Mae's Real Stories
Memories for Miriam, Alice, Theo, Delia, Tessa
and anyone else who would like to be here
Saturday, July 26, 2008
At the movies and elsewhere
"Imagine that it's 1935, and you are going to the movies on Saturday afternoon," I said to Miriam and Alice. "Besides a feature movie, you might see one episode of a series of movies called The Phantom Empire
with a singing cowboy named Gene Autrey. It's about Radio Ranch, kids who are famous trick riders, and a huge underground empire called Murania with mysterious horsemen called the Thunder Riders."
"Would we go by ourselves even though we are only 5 and 7?"
"Yes, even little kids went to the movies then."
Miriam and Alice watched two episodes. The Thunder Riders wore strange helmets, and Alice decided that she would make her gift bag into a helmet while she was watching Gene Autrey get stuck in a tree.
In The Phantom Empire,
a lot of things happened. Becky, the girl who lived on the ranch, could jump onto a quickly galloping horse and ride standing up. The radio show was on the air, and Gene Autrey sang a song about Noah's Ark. There was a plane crash, and Becky and her brother Frankie had to parachute out of it. They rescued Gene Autrey from the Thunder Riders. In underground Murania, robots did a lot of work. It was very complicated.
Miriam thought it was very good. "It's the oldest movie we have ever seen," she said.
Another thing we did today was to look at a sculpture on campus. When Evelyn was a little girl, she called it "The Amazing Cube." Miriam and Alice had fun spinning it around. When we got there, some men were climbing up onto the sculpture, which is very hard.
Friday, July 18, 2008
Art Fair Dolls
Thursday, July 17, 2008
Leonardo da Vinci painted Mona Lisa more than 500 years ago, before anyone invented the camera. The painting is the only picture of Mona Lisa, and there are no pictures that show Leonardo for sure. There is one picture of an old man, but no one can be sure it's really Leonardo. In fact, no one is sure he drew it.
I have been putting up lots of pictures that show how various modern people imagined Leonardo looked and how he set up his art studio to paint Mona Lisa. But everyone is only guessing.
Labels: Mona Lisa
Saturday, July 05, 2008
2,500 year old dolls
In ancient Greece about 2,500 years ago, people made pottery and small figurines out of clay. They made pots for drinking, cooking, and storing food, and they made figurines of people, of pet animals, and of wild animals. Most of these figurines seem to have been used to decorate houses or for religious ceremonies.
Archaeologists dig in the ground, and find these old clay figurines. They try to understand how the ancient Greek people made them, and what they did with them.
A few of these ancient figurines had arms that moved. The archaeologists think that the jointed arms mean the figurines were dolls, and the jointed arms meant a child could move them and dress them.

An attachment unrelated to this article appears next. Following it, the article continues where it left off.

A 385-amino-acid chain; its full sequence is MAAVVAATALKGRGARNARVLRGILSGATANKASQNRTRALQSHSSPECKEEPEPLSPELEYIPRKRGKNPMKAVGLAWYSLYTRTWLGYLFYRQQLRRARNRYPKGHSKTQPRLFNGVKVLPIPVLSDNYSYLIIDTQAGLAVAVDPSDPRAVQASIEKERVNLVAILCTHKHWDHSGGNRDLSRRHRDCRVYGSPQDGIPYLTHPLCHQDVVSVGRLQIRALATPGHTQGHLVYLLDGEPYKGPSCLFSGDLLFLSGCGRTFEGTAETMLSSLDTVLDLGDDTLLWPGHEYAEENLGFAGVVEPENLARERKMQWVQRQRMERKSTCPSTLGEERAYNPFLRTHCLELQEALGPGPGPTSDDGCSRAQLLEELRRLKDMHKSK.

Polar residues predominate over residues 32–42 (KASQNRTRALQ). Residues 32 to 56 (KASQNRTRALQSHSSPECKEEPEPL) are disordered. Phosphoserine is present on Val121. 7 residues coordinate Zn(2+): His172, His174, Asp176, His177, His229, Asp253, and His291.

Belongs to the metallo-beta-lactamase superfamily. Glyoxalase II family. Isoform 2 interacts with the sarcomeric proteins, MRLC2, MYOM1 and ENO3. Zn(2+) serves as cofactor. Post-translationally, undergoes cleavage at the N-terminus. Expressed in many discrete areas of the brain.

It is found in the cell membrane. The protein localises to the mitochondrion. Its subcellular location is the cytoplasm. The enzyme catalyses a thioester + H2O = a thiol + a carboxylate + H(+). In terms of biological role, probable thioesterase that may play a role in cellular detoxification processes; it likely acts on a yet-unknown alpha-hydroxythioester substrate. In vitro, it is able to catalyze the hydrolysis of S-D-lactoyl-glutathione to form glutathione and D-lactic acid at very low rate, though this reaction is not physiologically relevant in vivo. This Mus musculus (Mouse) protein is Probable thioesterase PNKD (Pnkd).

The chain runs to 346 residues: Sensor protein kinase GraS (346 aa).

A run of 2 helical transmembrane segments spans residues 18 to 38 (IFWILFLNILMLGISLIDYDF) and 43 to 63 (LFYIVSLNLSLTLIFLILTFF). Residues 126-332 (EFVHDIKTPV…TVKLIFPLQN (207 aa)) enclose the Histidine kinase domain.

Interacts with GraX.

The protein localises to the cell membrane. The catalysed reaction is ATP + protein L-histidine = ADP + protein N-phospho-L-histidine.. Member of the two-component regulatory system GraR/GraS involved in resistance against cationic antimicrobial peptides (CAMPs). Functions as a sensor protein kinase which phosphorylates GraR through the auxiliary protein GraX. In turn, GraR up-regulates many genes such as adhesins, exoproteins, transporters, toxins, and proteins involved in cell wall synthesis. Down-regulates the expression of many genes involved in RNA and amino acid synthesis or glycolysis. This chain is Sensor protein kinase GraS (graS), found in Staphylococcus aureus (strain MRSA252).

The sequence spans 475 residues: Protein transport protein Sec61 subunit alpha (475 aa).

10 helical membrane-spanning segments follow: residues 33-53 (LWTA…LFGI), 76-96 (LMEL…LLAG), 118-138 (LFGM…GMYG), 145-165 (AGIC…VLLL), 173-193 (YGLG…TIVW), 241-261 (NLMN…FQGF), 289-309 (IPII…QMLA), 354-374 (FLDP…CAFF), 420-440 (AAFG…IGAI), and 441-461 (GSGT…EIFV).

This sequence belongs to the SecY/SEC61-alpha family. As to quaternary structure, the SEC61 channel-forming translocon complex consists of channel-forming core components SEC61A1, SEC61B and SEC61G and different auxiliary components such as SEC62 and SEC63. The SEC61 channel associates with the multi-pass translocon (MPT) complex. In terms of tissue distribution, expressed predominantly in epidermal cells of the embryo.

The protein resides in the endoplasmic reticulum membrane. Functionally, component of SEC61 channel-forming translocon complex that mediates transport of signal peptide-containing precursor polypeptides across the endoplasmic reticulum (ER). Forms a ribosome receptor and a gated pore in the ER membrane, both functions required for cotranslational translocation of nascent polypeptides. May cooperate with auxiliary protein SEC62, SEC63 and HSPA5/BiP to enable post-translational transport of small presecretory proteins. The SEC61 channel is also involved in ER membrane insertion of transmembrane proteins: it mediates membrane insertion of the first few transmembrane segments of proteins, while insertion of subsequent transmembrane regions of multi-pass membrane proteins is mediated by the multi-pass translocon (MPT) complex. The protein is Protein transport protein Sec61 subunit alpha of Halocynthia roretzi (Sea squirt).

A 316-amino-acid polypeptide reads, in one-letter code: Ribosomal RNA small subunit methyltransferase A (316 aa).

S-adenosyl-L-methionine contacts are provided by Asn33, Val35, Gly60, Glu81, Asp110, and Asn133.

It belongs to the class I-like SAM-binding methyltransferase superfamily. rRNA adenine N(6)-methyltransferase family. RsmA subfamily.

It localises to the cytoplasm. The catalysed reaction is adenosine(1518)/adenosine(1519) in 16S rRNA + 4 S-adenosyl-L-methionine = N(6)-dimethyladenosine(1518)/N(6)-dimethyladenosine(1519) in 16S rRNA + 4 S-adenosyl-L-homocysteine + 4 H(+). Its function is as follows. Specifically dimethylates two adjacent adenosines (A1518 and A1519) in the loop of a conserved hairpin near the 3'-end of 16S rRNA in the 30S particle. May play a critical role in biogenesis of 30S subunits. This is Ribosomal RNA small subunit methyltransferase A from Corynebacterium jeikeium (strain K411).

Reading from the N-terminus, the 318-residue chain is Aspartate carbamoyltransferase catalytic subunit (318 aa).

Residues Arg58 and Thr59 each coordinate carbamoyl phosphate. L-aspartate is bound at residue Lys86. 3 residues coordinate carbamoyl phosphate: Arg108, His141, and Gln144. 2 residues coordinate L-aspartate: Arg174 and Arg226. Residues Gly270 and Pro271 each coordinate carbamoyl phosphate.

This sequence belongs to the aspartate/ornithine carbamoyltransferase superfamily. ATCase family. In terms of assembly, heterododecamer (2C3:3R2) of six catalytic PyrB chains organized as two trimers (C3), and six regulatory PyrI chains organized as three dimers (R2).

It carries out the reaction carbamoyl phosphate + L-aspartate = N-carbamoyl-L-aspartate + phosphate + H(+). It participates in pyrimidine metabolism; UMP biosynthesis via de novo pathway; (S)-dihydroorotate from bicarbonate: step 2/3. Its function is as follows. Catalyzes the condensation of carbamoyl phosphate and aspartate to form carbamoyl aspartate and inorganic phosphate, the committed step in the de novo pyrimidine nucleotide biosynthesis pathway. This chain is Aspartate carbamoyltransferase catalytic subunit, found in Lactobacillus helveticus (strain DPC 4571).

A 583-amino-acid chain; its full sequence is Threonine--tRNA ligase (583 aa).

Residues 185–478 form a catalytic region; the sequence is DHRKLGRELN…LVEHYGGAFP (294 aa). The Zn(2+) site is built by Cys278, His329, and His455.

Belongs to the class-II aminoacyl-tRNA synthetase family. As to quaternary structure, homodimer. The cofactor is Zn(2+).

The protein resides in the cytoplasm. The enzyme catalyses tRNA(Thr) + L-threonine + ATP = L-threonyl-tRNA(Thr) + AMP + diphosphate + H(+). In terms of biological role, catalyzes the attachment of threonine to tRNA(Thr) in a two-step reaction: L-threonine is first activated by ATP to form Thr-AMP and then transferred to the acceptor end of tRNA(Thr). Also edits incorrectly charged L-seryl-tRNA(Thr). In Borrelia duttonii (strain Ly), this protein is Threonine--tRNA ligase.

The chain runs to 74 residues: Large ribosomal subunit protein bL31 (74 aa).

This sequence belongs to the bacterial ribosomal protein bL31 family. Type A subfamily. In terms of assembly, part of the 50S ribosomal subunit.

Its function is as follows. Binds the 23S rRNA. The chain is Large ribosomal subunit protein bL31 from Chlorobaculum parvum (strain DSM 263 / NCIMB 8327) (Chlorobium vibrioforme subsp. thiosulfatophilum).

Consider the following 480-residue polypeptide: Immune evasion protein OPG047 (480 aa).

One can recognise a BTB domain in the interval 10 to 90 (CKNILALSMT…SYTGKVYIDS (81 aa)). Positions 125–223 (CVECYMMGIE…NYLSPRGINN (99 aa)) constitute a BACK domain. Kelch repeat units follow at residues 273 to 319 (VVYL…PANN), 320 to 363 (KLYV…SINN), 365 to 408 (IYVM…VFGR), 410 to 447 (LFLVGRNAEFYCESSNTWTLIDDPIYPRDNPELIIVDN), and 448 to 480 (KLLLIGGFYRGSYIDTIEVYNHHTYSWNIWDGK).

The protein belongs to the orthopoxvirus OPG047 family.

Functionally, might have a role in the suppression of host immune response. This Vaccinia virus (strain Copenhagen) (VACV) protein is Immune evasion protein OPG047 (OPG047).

One picture here shows two animals, one shows two dolls, and one shows a whole lot of figures including the dolls.
Dolls from Africa
Africa is a very big continent with many countries, tribes, and peoples. The people of Africa have many customs, artistic styles, and musical forms. Some people make beautiful cloth, baskets, and masks.
Sometimes African people make dolls for children to play with. Some Africans make dolls to have for collections. Other dolls and figures represent religious ideas, and are used in ceremonies among some tribes and peoples. Here in North America (our continent) there are many different people who make dolls for all the same reasons. In our family, we give dolls to children to play with, and we collect dolls.
Here are a few African dolls that I saw in the museum in Toronto. Two pictures show girl dolls, that are all dressed up in beaded costumes. Children played with these dolls.
The third doll is a very special doll. It is made to look like Nelson Mandela, a very famous leader of the country of South Africa. The South Africans think he is a very great man. He recently had his 90th birthday. -- maybe some people made more dolls to celebrate this birthday.
Thursday, July 03, 2008
Eskimo and Indian Dolls
In the Royal Ontario Museum in Toronto, we saw a big room full of art works, clothing, and other things, like canoes, made by the native people of Canada. The exhibit is called "First People" because these were the first people to live in Canada. (Many other people have come here from Europe, Africa, and Asia, just like in the United States.)
The native people often made beautiful dolls, and we took some photos. Making doll clothes was very hard work, and could take a woman a few days of sewing, said the museum notes.
One woman named Evelyn Johnson, especially, gave the museum her family's doll collection. The dolls in the fur parkas are and the dolls in red dresses are not from Evelyn Johnson's family. The others are from her family.
Here's an interesting thing: the words parka and anorak, which we use to mean these kinds of jackets, are words that the English language borrowed from the Eskimo languages. We also saw a lot of fur clothing that the Eskimos used to keep warm in the very cold north winters.
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